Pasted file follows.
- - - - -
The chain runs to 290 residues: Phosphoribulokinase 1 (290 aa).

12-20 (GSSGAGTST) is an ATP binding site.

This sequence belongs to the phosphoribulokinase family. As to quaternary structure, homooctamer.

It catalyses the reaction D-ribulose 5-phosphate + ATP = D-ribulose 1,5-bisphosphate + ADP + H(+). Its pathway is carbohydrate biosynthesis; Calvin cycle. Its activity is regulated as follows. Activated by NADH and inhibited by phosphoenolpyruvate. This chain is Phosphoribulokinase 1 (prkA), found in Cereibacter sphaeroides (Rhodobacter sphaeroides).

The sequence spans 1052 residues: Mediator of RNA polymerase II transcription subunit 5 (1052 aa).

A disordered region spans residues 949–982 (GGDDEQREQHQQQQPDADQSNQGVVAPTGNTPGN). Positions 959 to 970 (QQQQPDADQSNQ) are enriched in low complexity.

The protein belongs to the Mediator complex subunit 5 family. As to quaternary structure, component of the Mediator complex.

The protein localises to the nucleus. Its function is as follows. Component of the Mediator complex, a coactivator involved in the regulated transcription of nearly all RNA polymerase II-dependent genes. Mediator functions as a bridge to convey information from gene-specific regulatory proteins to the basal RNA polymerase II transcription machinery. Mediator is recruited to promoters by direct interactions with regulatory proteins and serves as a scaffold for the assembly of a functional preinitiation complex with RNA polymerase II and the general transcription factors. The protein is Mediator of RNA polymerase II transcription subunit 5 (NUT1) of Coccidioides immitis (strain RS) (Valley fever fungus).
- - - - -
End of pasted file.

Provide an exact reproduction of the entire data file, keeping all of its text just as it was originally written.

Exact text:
The chain runs to 290 residues: Phosphoribulokinase 1 (290 aa).

12-20 (GSSGAGTST) is an ATP binding site.

This sequence belongs to the phosphoribulokinase family. As to quaternary structure, homooctamer.

It catalyses the reaction D-ribulose 5-phosphate + ATP = D-ribulose 1,5-bisphosphate + ADP + H(+). Its pathway is carbohydrate biosynthesis; Calvin cycle. Its activity is regulated as follows. Activated by NADH and inhibited by phosphoenolpyruvate. This chain is Phosphoribulokinase 1 (prkA), found in Cereibacter sphaeroides (Rhodobacter sphaeroides).

The sequence spans 1052 residues: Mediator of RNA polymerase II transcription subunit 5 (1052 aa).

A disordered region spans residues 949–982 (GGDDEQREQHQQQQPDADQSNQGVVAPTGNTPGN). Positions 959 to 970 (QQQQPDADQSNQ) are enriched in low complexity.

The protein belongs to the Mediator complex subunit 5 family. As to quaternary structure, component of the Mediator complex.

The protein localises to the nucleus. Its function is as follows. Component of the Mediator complex, a coactivator involved in the regulated transcription of nearly all RNA polymerase II-dependent genes. Mediator functions as a bridge to convey information from gene-specific regulatory proteins to the basal RNA polymerase II transcription machinery. Mediator is recruited to promoters by direct interactions with regulatory proteins and serves as a scaffold for the assembly of a functional preinitiation complex with RNA polymerase II and the general transcription factors. The protein is Mediator of RNA polymerase II transcription subunit 5 (NUT1) of Coccidioides immitis (strain RS) (Valley fever fungus).